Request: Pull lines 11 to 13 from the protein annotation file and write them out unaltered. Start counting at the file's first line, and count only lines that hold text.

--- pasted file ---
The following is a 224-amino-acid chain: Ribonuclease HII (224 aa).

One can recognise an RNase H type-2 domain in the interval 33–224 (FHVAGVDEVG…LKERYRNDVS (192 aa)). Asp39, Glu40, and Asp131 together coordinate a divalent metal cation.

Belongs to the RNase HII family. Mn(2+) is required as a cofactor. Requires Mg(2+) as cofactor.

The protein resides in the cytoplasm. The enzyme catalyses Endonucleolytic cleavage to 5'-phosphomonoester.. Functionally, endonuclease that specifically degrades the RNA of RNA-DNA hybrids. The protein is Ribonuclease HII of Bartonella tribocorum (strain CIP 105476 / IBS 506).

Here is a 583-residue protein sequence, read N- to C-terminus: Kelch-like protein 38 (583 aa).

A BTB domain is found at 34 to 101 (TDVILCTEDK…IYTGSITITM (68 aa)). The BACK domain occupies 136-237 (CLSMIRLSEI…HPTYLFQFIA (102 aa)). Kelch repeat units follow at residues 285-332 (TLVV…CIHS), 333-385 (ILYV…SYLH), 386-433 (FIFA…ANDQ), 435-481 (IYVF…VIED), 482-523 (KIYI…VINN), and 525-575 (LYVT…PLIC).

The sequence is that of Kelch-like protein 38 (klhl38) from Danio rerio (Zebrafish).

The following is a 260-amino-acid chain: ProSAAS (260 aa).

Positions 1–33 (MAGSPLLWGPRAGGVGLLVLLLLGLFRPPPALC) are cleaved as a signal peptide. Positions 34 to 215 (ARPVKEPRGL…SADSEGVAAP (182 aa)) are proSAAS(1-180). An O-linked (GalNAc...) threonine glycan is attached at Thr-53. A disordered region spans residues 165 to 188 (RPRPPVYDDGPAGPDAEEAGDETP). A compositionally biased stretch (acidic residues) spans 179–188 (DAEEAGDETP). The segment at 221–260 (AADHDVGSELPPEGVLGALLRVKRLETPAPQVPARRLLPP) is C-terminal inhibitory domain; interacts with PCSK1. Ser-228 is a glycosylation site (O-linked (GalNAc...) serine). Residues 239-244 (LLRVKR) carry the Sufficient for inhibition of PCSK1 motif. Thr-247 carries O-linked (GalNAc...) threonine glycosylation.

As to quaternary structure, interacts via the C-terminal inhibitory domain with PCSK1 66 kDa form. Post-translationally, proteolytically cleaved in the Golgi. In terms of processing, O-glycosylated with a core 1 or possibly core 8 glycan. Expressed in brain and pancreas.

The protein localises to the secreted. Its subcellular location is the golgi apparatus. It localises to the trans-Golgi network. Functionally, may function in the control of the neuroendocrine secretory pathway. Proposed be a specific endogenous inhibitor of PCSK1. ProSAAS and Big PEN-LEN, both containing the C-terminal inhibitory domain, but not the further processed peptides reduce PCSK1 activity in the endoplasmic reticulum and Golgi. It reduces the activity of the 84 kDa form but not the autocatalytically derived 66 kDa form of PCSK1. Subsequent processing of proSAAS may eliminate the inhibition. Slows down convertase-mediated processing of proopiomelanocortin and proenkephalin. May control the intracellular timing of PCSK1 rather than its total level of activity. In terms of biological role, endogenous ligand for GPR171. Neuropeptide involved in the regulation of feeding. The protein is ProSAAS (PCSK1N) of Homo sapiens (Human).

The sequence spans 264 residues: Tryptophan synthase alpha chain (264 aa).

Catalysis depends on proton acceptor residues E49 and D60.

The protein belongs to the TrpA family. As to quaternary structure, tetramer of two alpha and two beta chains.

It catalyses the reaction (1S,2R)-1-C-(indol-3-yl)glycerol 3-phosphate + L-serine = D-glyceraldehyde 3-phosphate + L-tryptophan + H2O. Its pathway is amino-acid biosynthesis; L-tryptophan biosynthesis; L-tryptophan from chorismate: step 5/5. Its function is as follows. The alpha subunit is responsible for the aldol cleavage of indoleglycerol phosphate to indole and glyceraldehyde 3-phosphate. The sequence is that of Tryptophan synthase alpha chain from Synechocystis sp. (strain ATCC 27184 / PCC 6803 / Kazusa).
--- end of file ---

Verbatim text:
The protein localises to the secreted. Its subcellular location is the golgi apparatus. It localises to the trans-Golgi network. Functionally, may function in the control of the neuroendocrine secretory pathway. Proposed be a specific endogenous inhibitor of PCSK1. ProSAAS and Big PEN-LEN, both containing the C-terminal inhibitory domain, but not the further processed peptides reduce PCSK1 activity in the endoplasmic reticulum and Golgi. It reduces the activity of the 84 kDa form but not the autocatalytically derived 66 kDa form of PCSK1. Subsequent processing of proSAAS may eliminate the inhibition. Slows down convertase-mediated processing of proopiomelanocortin and proenkephalin. May control the intracellular timing of PCSK1 rather than its total level of activity. In terms of biological role, endogenous ligand for GPR171. Neuropeptide involved in the regulation of feeding. The protein is ProSAAS (PCSK1N) of Homo sapiens (Human).

The sequence spans 264 residues: Tryptophan synthase alpha chain (264 aa).

Catalysis depends on proton acceptor residues E49 and D60.